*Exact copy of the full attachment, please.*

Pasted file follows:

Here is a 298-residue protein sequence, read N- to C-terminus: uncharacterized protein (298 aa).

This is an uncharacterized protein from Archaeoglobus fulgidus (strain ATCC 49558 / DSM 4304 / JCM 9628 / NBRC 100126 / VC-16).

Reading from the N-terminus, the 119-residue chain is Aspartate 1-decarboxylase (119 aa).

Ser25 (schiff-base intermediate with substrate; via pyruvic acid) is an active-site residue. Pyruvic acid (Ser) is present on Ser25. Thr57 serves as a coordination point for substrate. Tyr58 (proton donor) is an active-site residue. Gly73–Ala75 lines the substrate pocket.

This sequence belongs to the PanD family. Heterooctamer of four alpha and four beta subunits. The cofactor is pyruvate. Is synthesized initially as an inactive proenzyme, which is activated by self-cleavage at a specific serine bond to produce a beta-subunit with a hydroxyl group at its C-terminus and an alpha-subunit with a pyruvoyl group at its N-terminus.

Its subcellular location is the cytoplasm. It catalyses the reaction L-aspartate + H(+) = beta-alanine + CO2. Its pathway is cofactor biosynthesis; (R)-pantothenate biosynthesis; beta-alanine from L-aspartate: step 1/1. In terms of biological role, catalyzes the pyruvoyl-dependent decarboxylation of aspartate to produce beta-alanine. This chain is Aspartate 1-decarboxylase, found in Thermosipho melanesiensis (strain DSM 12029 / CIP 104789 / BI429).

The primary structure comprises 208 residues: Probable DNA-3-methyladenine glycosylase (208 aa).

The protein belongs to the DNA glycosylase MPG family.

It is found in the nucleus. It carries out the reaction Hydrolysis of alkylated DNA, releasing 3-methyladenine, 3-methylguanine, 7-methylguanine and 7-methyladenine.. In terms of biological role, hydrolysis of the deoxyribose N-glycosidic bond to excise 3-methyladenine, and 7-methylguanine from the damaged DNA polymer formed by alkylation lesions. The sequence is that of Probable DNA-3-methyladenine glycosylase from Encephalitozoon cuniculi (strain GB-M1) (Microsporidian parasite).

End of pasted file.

Here is a 298-residue protein sequence, read N- to C-terminus: uncharacterized protein (298 aa).

This is an uncharacterized protein from Archaeoglobus fulgidus (strain ATCC 49558 / DSM 4304 / JCM 9628 / NBRC 100126 / VC-16).

Reading from the N-terminus, the 119-residue chain is Aspartate 1-decarboxylase (119 aa).

Ser25 (schiff-base intermediate with substrate; via pyruvic acid) is an active-site residue. Pyruvic acid (Ser) is present on Ser25. Thr57 serves as a coordination point for substrate. Tyr58 (proton donor) is an active-site residue. Gly73–Ala75 lines the substrate pocket.

This sequence belongs to the PanD family. Heterooctamer of four alpha and four beta subunits. The cofactor is pyruvate. Is synthesized initially as an inactive proenzyme, which is activated by self-cleavage at a specific serine bond to produce a beta-subunit with a hydroxyl group at its C-terminus and an alpha-subunit with a pyruvoyl group at its N-terminus.

Its subcellular location is the cytoplasm. It catalyses the reaction L-aspartate + H(+) = beta-alanine + CO2. Its pathway is cofactor biosynthesis; (R)-pantothenate biosynthesis; beta-alanine from L-aspartate: step 1/1. In terms of biological role, catalyzes the pyruvoyl-dependent decarboxylation of aspartate to produce beta-alanine. This chain is Aspartate 1-decarboxylase, found in Thermosipho melanesiensis (strain DSM 12029 / CIP 104789 / BI429).

The primary structure comprises 208 residues: Probable DNA-3-methyladenine glycosylase (208 aa).

The protein belongs to the DNA glycosylase MPG family.

It is found in the nucleus. It carries out the reaction Hydrolysis of alkylated DNA, releasing 3-methyladenine, 3-methylguanine, 7-methylguanine and 7-methyladenine.. In terms of biological role, hydrolysis of the deoxyribose N-glycosidic bond to excise 3-methyladenine, and 7-methylguanine from the damaged DNA polymer formed by alkylation lesions. The sequence is that of Probable DNA-3-methyladenine glycosylase from Encephalitozoon cuniculi (strain GB-M1) (Microsporidian parasite).